Toronto police are working to identify a man heard hurling vulgarities at a CBC reporter moments after the end of the closing ceremonies of the Pan Am Games.
Charlsie Agro was live on air Sunday night recapping the impressive performance of Canada's female Pan Am athletes when a man shouted an obscenity that's frequently directed at female reporters on the job.
Agro says she tried to chase the man down to confront him, but lost him in the crowd.
She wound up filing a report with Toronto police, who say they're investigating the incident and trying to identify the culprit.
Const. Scott Mills says it's too early to determine whether any charges could be laid.
Agro says the timing of this particular incident prompted her to join the ranks of reporters challenging the vulgar trend, which has been in force across Canada and the United States for months.
Earlier this year, Agro's Montreal-based CBC colleague Jaela Bernstien and Shauna Hunt of Toronto's CityNews both made headlines by confronting men who shouted the insult during their live coverage. One of Hunt's hecklers wound up losing his job over the incident.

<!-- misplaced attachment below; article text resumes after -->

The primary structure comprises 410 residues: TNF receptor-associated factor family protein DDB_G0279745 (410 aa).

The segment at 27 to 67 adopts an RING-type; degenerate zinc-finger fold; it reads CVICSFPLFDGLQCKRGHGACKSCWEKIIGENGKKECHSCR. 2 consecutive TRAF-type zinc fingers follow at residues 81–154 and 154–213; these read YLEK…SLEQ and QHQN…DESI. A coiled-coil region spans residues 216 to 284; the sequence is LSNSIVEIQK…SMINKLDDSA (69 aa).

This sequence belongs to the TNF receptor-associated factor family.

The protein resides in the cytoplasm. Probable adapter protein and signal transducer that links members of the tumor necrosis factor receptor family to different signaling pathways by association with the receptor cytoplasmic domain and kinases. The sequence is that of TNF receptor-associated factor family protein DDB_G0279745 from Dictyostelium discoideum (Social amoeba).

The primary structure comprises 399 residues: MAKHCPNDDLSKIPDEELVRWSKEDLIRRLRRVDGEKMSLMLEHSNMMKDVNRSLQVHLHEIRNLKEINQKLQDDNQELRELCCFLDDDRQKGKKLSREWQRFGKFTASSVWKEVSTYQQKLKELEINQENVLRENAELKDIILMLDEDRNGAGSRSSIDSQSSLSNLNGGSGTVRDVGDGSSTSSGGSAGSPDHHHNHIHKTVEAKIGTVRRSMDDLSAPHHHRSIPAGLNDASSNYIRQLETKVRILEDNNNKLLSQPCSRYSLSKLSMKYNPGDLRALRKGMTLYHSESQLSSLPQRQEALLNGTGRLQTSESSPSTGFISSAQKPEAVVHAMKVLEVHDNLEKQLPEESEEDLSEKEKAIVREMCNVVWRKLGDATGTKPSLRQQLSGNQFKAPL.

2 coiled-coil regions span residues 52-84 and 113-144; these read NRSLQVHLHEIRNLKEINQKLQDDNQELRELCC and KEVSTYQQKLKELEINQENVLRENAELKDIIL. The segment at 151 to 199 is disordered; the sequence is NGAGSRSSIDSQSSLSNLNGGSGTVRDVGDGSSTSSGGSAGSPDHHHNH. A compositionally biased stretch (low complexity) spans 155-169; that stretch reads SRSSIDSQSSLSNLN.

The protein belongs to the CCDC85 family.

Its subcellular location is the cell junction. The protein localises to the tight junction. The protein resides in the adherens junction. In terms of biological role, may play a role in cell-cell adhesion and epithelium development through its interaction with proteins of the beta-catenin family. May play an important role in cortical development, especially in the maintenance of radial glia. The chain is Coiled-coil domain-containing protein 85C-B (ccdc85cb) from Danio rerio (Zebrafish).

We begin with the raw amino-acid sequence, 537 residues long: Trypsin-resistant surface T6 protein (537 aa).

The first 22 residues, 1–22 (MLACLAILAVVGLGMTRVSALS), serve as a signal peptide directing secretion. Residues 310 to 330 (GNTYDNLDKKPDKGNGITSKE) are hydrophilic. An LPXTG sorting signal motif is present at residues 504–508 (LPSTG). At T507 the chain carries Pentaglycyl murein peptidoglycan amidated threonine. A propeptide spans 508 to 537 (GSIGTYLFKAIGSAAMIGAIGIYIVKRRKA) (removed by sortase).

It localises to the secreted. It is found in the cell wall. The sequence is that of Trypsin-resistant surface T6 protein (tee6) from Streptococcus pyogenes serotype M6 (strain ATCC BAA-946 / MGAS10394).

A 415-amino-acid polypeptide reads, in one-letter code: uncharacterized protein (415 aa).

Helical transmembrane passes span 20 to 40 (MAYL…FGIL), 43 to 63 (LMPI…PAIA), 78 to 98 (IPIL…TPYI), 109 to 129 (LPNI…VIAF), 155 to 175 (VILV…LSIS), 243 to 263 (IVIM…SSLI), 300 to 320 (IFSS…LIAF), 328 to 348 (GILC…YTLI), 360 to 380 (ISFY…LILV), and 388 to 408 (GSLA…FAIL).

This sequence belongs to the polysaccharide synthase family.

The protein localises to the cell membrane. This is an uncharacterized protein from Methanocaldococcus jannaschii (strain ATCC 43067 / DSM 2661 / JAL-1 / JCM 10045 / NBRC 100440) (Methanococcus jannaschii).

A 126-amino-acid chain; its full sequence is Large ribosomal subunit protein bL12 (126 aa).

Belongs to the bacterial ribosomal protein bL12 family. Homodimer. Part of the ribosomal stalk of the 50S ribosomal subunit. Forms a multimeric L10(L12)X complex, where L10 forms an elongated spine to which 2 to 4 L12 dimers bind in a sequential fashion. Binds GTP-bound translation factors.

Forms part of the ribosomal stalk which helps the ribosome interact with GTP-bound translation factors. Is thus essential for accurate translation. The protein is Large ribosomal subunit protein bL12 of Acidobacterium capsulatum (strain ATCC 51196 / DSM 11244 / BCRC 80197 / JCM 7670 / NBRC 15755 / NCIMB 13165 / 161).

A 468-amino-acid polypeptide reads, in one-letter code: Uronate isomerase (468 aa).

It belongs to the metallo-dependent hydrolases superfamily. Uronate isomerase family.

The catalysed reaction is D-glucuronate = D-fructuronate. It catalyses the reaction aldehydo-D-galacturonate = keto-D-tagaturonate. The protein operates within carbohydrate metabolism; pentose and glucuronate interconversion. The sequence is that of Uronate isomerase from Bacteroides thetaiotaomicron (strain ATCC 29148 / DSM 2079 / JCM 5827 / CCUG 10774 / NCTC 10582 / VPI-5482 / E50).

CBC Calgary reporter Meghan Grant managed to get one of her hecklers charged with stunting, an offense under Alberta's Traffic Safety Act.
Agro said those confrontations have obviously failed to send the message that such behaviour is unacceptable, adding the location and context of this latest incident was particularly striking.
"On the last night of the Games, to have this sort of unfortunate experience . . . I just don't think it's right that people leave thinking that something bad would happen at a time when we're celebrating all that Toronto's accomplished," Agro said in a telephone interview.
In her discussions with city police, Agro said she obtained permission to share photos of the alleged culprit on social media.
Const. Scott Mills said the exposure on Twitter has led to several tips, but said the investigation is still in its early stages.
Mills said investigators will have to determine what, if any, criminal charges would apply. Such incidents could theoretically be treated as mischief offences under the Criminal Code, but some jurisdictions choose to pursue charges through civil legislation or municipal bylaws. Others may opt not to take any action at all.
"It's safe to say that we're on it, we care, and we're trying to figure out how we're going to go about this," Mills said.
Lawyers have previously said that such heckling incidents generally fall outside the purview of workplace sexual harassment laws, since they involve third parties who are not directly connected to the women's employers.
Agro said the explicit remarks, however, are threatening no matter where they're made and should not be dismissed as a mere prank.
"If this happened to a woman who was sitting at her desk at a workplace and someone said it, I don't think anyone would question it as being inappropriate or wrong."
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Michelle McQuigge, The Canadian Press